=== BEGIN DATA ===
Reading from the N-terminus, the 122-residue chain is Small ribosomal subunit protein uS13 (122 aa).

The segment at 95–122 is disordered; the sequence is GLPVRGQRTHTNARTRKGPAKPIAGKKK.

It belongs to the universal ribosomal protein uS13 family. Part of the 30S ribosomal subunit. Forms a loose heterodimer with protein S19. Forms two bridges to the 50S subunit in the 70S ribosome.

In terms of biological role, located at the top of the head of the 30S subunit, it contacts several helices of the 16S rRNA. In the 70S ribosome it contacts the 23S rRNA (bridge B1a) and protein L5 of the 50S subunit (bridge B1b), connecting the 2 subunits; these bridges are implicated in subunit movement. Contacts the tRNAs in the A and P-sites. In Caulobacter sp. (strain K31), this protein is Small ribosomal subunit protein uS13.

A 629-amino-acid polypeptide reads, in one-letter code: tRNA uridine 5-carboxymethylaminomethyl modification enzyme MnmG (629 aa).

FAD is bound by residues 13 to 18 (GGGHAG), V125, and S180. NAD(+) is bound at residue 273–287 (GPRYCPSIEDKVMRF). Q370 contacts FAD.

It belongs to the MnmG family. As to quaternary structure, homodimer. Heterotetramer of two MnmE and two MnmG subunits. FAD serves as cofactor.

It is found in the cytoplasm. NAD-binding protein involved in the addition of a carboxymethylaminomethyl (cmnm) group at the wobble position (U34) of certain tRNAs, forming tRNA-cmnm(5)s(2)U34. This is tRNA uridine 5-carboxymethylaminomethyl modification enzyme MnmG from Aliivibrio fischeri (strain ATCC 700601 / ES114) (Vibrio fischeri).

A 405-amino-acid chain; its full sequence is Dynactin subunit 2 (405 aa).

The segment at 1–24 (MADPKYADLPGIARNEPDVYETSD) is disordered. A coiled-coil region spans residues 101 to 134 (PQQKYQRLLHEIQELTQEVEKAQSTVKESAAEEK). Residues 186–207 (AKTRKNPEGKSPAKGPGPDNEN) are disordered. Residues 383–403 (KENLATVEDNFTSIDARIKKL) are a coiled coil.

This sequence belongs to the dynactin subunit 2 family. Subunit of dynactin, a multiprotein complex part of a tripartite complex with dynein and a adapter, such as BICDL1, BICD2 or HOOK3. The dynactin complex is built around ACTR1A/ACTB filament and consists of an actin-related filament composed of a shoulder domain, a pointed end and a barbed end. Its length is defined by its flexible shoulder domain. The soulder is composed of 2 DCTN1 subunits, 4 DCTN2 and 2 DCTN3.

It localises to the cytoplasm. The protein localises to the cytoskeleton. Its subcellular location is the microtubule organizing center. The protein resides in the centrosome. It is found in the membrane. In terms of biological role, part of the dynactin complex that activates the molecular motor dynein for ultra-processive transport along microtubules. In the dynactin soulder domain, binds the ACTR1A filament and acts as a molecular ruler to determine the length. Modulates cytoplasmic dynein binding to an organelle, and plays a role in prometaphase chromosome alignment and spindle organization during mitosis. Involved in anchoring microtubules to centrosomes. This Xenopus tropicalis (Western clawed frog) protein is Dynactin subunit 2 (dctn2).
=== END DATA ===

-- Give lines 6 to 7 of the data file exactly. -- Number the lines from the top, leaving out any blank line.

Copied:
FAD is bound by residues 13 to 18 (GGGHAG), V125, and S180. NAD(+) is bound at residue 273–287 (GPRYCPSIEDKVMRF). Q370 contacts FAD.

It belongs to the MnmG family. As to quaternary structure, homodimer. Heterotetramer of two MnmE and two MnmG subunits. FAD serves as cofactor.